Joranson, Kate. 2008. “Indigenous Knowledge and the Knowledge Commons.” International Information & Library Review 40 (1): 64–72. https://doi.org/10.1080/10572317.2008.10762763
Joranson provides an overview of knowledge commons, Indigenous knowledge, and some of the ways in which practices, discourse, and critical frameworks relevant to each do and do not intersect. The author posits that comparative analyses of knowledge commons and Indigenous knowledge reveal significant shared concerns about the documentation, dissemination, and preservation of knowledge; at the same time, she differentiates between the two, noting that further study of each also invites consideration of the unique insights that Indigenous knowledge discourse and practices can offer on topics such as enclosure, resource scarcity, and differences between Western and non-Western information ecosystems. Briefly examining each of these topics with reference to existing scholarship on commons and Indigenous knowledge, Joranson reframes these conversations primarily in terms of the evolving role of librarians and other information specialists.
+ Jordan, Mary Wilkins. 2015. “Public Library History on the Lewis and Clark Trail.” Public Library Quarterly 34 (2): 162–77.
Jordan follows the Lewis and Clark Trail to visit public libraries from Saint Louis to the Pacific Ocean. She notes that local history and genealogy are considered of high importance in public libraries, while they de-emphasize knowledge of their own histories. She notes that Benjamin Franklin is credited with starting the first public subscription library (The Library Company of Philadelphia) in 1731, and that this type of library tended to be supported and used by white males looking for education and entertainment. In the early twentieth century, women’s clubs often created travelling libraries to share ideas and knowledge among communities. In her visits to these libraries, Jordan explored the physical structures, watched the patrons, and surveyed different library services, specifically querying who used them and why. She notes that 28% of the libraries had paper handouts about the library’s history. She concludes that public library history belongs to the community, and that it is the responsibility of each library to collect and share its history.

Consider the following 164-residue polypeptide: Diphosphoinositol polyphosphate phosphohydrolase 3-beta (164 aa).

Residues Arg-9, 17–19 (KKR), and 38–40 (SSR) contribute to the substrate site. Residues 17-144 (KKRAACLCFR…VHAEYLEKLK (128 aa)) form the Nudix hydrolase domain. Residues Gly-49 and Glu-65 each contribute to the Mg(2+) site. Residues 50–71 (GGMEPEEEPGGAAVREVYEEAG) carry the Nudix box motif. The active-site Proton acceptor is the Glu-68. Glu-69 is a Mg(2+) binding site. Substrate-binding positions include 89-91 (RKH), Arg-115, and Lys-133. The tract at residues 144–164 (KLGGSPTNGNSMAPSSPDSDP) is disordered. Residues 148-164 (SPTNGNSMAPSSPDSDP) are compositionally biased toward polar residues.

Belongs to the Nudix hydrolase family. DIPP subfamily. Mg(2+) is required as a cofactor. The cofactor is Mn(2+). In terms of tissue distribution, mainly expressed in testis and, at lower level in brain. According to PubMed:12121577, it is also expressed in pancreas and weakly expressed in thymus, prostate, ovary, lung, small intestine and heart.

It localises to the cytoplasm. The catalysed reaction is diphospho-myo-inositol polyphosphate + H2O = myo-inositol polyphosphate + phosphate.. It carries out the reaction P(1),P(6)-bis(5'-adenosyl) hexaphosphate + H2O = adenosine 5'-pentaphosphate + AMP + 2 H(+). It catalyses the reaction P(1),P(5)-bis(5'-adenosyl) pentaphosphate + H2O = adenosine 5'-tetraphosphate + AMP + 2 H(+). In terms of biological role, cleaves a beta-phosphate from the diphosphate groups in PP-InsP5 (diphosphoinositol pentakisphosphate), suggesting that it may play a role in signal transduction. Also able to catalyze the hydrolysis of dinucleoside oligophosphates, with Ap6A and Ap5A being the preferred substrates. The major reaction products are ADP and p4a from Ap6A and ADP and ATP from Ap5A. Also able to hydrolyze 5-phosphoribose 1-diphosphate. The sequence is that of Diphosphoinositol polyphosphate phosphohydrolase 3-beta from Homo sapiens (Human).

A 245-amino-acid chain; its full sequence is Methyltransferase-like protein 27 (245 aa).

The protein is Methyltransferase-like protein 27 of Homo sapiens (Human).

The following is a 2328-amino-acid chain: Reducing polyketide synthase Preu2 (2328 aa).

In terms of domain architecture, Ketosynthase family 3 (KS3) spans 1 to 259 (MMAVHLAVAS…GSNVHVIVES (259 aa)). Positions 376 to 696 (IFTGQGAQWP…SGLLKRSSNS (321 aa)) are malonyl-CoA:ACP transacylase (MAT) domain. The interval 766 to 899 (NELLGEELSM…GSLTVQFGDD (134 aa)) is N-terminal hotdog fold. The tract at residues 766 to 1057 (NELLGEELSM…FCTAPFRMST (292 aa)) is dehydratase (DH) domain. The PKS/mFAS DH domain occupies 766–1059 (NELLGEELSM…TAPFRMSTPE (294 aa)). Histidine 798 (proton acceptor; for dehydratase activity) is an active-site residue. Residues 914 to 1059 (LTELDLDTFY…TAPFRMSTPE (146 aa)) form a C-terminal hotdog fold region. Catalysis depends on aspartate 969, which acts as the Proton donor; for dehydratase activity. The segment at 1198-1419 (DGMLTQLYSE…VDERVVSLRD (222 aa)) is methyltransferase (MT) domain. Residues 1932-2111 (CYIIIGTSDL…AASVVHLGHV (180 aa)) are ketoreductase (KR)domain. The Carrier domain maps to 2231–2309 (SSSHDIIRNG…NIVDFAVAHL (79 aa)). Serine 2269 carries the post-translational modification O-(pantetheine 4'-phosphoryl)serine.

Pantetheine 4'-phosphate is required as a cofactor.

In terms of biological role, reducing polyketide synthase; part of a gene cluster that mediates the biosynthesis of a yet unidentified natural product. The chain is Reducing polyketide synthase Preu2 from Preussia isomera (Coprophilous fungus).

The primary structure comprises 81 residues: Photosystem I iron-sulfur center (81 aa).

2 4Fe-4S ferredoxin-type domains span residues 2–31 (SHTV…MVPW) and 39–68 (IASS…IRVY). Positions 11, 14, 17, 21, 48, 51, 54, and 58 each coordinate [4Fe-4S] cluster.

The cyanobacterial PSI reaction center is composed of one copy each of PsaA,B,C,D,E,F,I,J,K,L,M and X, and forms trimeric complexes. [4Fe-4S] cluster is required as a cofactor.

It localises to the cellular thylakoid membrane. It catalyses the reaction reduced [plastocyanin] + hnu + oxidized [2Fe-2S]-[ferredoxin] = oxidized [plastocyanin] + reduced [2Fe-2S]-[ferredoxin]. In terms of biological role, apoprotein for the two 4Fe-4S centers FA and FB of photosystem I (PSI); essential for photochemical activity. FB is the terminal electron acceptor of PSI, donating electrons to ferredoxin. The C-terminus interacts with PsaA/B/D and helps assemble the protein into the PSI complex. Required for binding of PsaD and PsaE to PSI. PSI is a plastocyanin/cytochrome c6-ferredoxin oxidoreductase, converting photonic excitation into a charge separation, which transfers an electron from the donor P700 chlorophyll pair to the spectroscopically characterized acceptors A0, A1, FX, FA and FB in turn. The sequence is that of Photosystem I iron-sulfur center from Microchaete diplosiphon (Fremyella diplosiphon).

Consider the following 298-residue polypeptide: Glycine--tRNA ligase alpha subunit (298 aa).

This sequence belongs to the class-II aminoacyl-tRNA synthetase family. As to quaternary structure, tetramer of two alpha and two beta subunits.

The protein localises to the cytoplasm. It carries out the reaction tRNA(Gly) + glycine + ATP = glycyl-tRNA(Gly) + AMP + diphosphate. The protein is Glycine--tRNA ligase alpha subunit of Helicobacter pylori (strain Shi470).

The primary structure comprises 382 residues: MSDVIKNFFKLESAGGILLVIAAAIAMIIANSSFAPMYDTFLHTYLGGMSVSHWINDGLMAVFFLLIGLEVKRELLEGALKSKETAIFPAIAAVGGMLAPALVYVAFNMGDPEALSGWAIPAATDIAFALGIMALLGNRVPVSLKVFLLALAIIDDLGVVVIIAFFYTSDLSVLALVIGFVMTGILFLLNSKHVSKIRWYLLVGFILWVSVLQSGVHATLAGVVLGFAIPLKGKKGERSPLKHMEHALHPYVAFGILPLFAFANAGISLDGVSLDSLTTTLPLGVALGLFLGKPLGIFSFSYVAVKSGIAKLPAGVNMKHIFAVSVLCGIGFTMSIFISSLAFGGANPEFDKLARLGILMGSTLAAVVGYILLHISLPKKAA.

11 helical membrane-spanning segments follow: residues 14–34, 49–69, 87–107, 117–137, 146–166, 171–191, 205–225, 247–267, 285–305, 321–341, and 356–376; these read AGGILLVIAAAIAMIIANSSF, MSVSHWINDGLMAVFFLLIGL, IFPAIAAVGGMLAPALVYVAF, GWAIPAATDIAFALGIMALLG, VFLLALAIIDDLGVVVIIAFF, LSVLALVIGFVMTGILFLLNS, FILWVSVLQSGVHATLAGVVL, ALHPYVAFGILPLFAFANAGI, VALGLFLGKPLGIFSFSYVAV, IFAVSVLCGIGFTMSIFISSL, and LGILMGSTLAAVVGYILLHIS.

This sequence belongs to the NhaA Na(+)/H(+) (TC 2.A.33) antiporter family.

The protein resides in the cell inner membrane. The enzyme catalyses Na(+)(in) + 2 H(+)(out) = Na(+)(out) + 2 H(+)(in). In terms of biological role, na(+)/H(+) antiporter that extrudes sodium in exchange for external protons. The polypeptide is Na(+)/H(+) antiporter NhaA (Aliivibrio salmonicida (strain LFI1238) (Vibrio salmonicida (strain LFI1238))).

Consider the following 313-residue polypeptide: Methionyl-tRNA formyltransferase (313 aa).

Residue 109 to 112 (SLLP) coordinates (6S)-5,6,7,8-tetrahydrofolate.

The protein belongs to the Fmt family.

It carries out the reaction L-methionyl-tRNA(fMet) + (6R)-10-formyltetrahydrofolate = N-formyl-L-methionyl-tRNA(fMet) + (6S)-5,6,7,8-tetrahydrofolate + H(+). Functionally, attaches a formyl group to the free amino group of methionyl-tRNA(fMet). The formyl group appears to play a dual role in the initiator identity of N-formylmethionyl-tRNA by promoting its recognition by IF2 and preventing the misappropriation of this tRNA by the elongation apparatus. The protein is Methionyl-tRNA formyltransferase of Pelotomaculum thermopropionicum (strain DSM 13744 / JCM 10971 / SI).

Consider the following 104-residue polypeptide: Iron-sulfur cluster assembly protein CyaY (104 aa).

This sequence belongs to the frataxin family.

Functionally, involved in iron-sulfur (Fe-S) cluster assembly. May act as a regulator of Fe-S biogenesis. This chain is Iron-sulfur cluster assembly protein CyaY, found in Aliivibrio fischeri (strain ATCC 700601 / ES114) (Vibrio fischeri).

Levine, Peter. 2002. “Building the Electronic Commons.” The Good Society 11 (3): 1–9. https://doi.org/10.1353/gso.2003.0008
Levine discusses how the Internet serves as an example of a commons, as well as how existing theories of the commons fail to adequately account for this fact, both in theoretical and practical terms. He contends that taking up the Internet as a commons can help resolve some of the issues traditionally associated with commons, such as the “tragedy of the commons” (Hardin) and the “provisioning problem,” which refers to the difficulty of convincing people to freely contribute their time and resources to a commons (Ostrom). Levine summarizes others’ arguments for the early Internet as a form of commons, though he also suggests that the vision of the commons they communicate has all but vanished due to enclosure. In the process, he articulates his own conception of the commons in response to popular theories, particularly those advanced by legal scholars Yochai Benkler and Lawrence Lessig. In the second half of the article, he outlines four objections to Lessig’s conception of an anarchist commons before concluding with a proposal to establish an association for managing and protecting the commons of the Internet.
Madison, Michael J., Brett M. Frischmann, and Katherine J. Strandburg. 2019. “Knowledge Commons.” In Routledge Handbook of the Study of the Commons, edited by Blake Hudson, Jonathan Rosenbloom, and Dan Cole, 76–90. London: Routledge. https://doi.org/10.4324/9781315162782-7